It was tough times for the homesteaders in this state, they made do with whatever they could find.
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Old 03-14-2014, 11:04 AM
 
Location: Brendansport, Sagitta IV
7,550 posts, read 12,663,787 times
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Quote:
Originally Posted by MTSilvertip View Post
And before you say it Rez, No that is not a picture of the rabbit in it's cage....
Hmm. I was thinkin' that rabbit lives better'n we do!
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Old 03-15-2014, 07:54 AM
 
30 posts, read 39,313 times
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MTS, that reminds me of another story my Grand Mother told.
Simple pleasures that are gone forever.

One extra bad Winter there was no money to buy chicken feed. The hens scratched out survival on cattle waste, whatever they could find. Most days it got -0 and a lot colder.
Then one mild day about this time of the year the kids heard cackling in the barn. All raced to the barn to find an egg. WOW!! first egg since Nov. Sure sign of Spring. Life is SOOOOO good.
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Old 03-15-2014, 09:39 AM
 
Location: Where the mountains touch the sky
4,963 posts, read 5,854,597 times
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Quote:
Originally Posted by SageCreek View Post
MTS, that reminds me of another story my Grand Mother told.
Simple pleasures that are gone forever.

One extra bad Winter there was no money to buy chicken feed. The hens scratched out survival on cattle waste, whatever they could find. Most days it got -0 and a lot colder.
Then one mild day about this time of the year the kids heard cackling in the barn. All raced to the barn to find an egg. WOW!! first egg since Nov. Sure sign of Spring. Life is SOOOOO good.
Good story
I wonder how many people today would understand the intensity you have watching for the first greenup, so you can start looking for greens because you have been living on canned and salted all winter,(and not much of it) and the first shoots of anything you can eat from dandelion greens, ferns or nettles are picked as soon as you find them because you are so hungry for something, anything, fresh

When I was a kid we still lived a pretty subsistence lifestyle, (still do in some ways), and I remember watching the garden like a hawk for the first peas and the first potatoes that were bigger than a marble that we could take to mom so she could cream them over toast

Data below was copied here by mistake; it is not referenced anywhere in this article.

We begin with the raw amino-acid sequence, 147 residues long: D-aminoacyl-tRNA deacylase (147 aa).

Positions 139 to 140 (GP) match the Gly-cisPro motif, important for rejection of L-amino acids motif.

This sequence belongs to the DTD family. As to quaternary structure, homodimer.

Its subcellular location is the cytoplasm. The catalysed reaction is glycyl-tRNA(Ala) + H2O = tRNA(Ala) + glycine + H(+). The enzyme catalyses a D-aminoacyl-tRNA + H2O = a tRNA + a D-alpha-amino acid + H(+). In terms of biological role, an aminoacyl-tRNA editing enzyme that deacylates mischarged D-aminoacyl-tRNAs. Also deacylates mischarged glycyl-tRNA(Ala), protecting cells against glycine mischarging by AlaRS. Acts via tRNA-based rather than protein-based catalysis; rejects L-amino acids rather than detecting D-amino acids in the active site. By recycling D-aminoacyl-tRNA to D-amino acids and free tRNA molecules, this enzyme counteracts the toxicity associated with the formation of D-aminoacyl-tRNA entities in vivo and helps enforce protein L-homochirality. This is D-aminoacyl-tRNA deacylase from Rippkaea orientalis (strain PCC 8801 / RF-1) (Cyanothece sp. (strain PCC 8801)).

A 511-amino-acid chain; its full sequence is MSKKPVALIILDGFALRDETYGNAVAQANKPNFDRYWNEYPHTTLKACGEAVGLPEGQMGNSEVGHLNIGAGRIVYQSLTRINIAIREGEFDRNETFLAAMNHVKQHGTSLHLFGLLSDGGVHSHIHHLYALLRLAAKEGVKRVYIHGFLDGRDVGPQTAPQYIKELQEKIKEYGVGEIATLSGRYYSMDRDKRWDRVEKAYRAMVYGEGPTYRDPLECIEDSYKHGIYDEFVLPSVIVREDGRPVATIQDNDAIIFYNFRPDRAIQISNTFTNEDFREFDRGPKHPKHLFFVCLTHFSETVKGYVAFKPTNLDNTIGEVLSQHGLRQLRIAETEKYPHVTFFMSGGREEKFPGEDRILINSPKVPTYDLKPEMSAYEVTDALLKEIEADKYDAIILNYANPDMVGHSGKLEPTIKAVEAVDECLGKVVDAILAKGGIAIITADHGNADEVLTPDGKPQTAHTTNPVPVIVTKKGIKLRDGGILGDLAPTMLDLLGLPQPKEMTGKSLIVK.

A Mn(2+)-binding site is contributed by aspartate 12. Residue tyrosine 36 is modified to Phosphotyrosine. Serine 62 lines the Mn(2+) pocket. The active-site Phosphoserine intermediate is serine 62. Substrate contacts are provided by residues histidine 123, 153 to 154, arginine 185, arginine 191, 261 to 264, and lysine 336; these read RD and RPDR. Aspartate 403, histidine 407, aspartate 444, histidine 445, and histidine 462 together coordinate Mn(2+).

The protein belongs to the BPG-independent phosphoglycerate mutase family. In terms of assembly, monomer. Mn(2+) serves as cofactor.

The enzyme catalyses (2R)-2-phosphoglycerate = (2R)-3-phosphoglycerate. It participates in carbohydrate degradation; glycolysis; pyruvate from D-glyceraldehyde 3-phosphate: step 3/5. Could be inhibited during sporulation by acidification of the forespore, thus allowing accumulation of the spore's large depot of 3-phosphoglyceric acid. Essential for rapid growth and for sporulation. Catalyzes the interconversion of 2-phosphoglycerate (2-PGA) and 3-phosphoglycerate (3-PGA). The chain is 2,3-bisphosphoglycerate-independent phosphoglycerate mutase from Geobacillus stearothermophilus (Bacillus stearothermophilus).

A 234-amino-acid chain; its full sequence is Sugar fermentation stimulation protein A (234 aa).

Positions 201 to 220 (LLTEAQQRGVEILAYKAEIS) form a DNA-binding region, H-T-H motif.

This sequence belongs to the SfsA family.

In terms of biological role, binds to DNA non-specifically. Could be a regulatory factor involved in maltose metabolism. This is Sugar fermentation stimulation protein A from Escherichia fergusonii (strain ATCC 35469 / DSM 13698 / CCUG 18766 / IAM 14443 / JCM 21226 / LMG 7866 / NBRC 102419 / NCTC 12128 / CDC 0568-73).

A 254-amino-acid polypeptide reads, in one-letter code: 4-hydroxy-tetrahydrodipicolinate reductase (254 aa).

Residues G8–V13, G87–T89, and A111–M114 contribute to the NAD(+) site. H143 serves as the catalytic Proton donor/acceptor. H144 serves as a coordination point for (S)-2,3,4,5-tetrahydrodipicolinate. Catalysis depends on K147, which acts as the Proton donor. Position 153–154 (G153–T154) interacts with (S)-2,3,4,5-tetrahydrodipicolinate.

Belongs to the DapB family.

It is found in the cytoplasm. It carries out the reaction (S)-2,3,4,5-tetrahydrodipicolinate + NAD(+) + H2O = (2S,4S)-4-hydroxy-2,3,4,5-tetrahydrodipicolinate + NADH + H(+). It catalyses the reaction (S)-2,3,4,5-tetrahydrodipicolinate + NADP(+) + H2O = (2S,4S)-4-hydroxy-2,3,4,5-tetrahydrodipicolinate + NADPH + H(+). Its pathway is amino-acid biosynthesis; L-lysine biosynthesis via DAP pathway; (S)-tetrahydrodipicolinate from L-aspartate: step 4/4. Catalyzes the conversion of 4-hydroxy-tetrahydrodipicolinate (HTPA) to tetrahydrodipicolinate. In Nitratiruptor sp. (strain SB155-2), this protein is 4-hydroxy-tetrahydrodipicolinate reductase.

Our forefathers worked really hard to settle this country, lived through countless deprivations and hardships, but in many ways I think they are happier than we would ever imagine. Simple joys like your egg, or someone catching a fish so they had meat for supper for the first time in a week, that was real joy!

Living close to the land has a lot of hardship and hard work as well as the occasional thrill made even better because it doesn't happen every day.
Today we have everything we need at our fingertips, so nothing is special or amazing,, it just is.

Part of the reason I still have a cabin in the mountains with no running water,(except when you run to the creek with a bucket), no power, an outhouse and wood heat and an old wood range.

Times up there are really special to me because my father and I built it ourselves by hand with logs from the surrounding forest, skidded with my father's horses, lumber cut in our own mill, stone gathered from the mountain behind the cabin, and a lot of sweat and cussing.
We fitted the logs by hand with an ax, outside of using chainsaws and nails, and steel roofing, it's about as rustic as you can get. Even the kitchen cabinets were made by hand by my mother's father 20 years before he died.

Part of what makes it a very special place to me is that my uncle helped us to build it and he worked with us up there until he was 90 years old, and he passed away the next winter just before spring green up.

Ranching and farming are hard work, especially the way our ancestors did it, but I can't think of a better way to live
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Old 03-15-2014, 01:01 PM
 
5,804 posts, read 9,371,489 times
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I love your cabin stories!
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Old 03-18-2014, 07:51 AM
 
Location: Black Hawk, CO
6 posts, read 8,912 times
Reputation: 15
I'm diggin the cabin stories as well!

So do you think a small hog operation would be better off as a feeder operation or a breeding operation or hybrid of both? I currently don't have any experience with them as my county in CO won't allow any hogs. Special equipment needed for medical care? Any guides on how much they would eat per day as a % of weight?

I'm beginning to see that I'll have to start out doing as much of the homesteading thing as possible to find a niche market and then start to specialize.